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New Orleans Demonstrates That It's Ready For Hurricane Season


New Orleans is famous for its food, music and easy living. But it's infamous for Hurricane Katrina and the devastation it caused in 2005. Well, today marks the official start of the Atlantic hurricane season. As Ryan Kailath from member station WWNO reports, hurricane preparation is an area where New Orleans wants to shed its famous laissez-faire reputation.

RYAN KAILATH, BYLINE: Did you catch that it's hurricane season?


MITCH LANDRIEU: As everybody in the city of New Orleans knows, hurricane season is upon us.


WALT ZALESKI: Again, the hurricane season starts June 1, and all it takes is one storm.


CRAIG FUGATE: So enjoy the outdoors. Enjoy the waters. Enjoy your summer. But have a plan now.

KAILATH: That was New Orleans Mayor Mitch Landrieu, meteorologist Walt Zaleski and Craig Fugate, the head of the Federal Emergency Management Agency, FEMA. They gathered in New Orleans for the annual hurricane prep kickoff, which seems to get bigger every year. In addition to warnings, agencies also take the opportunity to show off all the improvements they've made. The Air Force displayed hurricane hunters - planes they fly into storms to collect weather data. The Army Corps of Engineers conducted public tests of their pump stations and floodgates, and the city of New Orleans focused on evacuation plans. Alvin Pool was 11 when Katrina hit. His family was stranded nearly two weeks.

ALVIN POOL: It was me, about 15 of my family members, one bedroom, two beds, couple children, two pregnant women. It was horrible.

KAILATH: Pool is 22 now and volunteers with the nonprofit Evacuteer. It helps the city manage evacuations for the roughly 35,000 New Orleanians unable to get out on their own.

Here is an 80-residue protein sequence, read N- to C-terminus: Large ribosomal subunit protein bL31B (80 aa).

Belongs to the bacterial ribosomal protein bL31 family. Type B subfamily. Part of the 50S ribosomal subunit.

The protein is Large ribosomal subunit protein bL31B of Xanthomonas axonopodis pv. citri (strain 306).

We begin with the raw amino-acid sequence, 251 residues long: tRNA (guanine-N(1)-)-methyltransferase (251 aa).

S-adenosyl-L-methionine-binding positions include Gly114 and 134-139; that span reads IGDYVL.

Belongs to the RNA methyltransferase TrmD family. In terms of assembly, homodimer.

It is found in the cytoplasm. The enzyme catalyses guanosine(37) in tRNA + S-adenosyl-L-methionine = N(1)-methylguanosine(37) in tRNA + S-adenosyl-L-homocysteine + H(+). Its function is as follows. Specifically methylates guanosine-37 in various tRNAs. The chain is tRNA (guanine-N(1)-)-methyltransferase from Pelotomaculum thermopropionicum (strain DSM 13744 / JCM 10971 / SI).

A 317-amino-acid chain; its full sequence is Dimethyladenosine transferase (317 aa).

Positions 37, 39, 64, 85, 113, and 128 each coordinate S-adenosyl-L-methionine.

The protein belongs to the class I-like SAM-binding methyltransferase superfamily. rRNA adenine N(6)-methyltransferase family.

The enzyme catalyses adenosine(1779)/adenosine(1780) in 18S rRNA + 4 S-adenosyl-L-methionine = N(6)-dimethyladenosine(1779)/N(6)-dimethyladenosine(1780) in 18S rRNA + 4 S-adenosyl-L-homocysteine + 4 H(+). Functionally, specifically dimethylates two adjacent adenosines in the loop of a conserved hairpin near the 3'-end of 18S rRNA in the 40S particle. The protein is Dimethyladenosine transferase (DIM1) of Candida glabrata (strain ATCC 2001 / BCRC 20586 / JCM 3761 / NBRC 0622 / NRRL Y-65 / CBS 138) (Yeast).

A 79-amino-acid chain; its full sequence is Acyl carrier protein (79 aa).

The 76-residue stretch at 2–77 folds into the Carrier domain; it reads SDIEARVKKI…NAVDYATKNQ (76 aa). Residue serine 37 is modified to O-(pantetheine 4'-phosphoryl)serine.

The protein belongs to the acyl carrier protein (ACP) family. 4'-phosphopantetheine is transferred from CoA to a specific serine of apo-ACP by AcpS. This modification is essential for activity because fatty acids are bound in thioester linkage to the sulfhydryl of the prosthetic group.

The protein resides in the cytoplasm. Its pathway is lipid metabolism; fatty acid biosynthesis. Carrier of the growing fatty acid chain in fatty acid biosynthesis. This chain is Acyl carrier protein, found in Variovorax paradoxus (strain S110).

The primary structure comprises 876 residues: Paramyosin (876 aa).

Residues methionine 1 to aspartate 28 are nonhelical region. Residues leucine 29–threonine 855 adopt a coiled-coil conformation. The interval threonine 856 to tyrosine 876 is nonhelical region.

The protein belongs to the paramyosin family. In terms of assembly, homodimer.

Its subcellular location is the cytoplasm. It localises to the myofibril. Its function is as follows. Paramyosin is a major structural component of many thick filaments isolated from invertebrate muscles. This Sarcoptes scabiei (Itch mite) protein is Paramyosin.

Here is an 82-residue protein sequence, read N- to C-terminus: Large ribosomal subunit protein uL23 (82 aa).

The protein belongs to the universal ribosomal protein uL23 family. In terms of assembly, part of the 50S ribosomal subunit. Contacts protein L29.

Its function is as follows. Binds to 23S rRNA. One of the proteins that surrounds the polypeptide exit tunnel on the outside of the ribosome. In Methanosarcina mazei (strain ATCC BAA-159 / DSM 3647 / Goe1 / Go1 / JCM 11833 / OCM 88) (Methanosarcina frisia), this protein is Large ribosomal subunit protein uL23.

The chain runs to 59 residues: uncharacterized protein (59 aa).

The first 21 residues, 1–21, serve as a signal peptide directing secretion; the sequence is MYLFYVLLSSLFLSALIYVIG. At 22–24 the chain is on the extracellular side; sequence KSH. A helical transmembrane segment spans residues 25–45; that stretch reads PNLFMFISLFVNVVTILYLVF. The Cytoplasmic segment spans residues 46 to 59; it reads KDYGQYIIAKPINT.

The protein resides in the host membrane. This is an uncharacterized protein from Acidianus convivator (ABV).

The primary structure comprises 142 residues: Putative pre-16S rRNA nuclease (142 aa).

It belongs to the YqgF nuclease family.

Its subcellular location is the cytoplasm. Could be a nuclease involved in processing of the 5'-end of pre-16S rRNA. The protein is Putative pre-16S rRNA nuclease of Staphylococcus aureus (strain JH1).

POOL: This is my first year actually getting into it, so I actually get to see how they evacuate people who don't have everything or as much as they should.

KAILATH: The system hinges on 17 evacuspots (ph). These are locations scattered across the city where people can get picked up and bused out of town. Each spot is marked with a tall statue - a stick figure of a man with a hand up in the air. I pointed one of the statues out to Treniece Celestine, and she recognized it immediately.

TRENIECE CELESTINE: Oh, yeah, yeah, yeah. I mean, I saw them before. I don't know what they are, though.

KAILATH: That's a problem because Celestine is exactly who the program was designed for. When Katrina hit, her car had broken down, and she couldn't get out. She spent a week sheltering in the Superdome, which she called living hell.

I'm curious, if your car broke down this year right before a storm, would you know where you're supposed to do?

CELESTINE: No. I know to leave. I don't know how I'm going to get that way.

KAILATH: I point out the statue actually marks an evacuation spot.

CELESTINE: Oh, my. I had no idea that that's what that was. I thought it was a - you know, some kind of decoration.

KAILATH: Thing about natural disasters is you don't always know what's going to fail until it's too late. That's what happened with Katrina when levees and flood walls broke and swamped the city. The irony of all this storm prep is that it might be for nothing, except that the next time a hurricane strikes, leaders will be able to look back and say, hey, can't say we didn't warn you. NPR News, I'm Ryan Kailath in New Orleans. Transcript provided by NPR, Copyright NPR.

Ryan Kailath
Ryan Kailath [KY-lawth] is a business reporter at NPR in the New York bureau.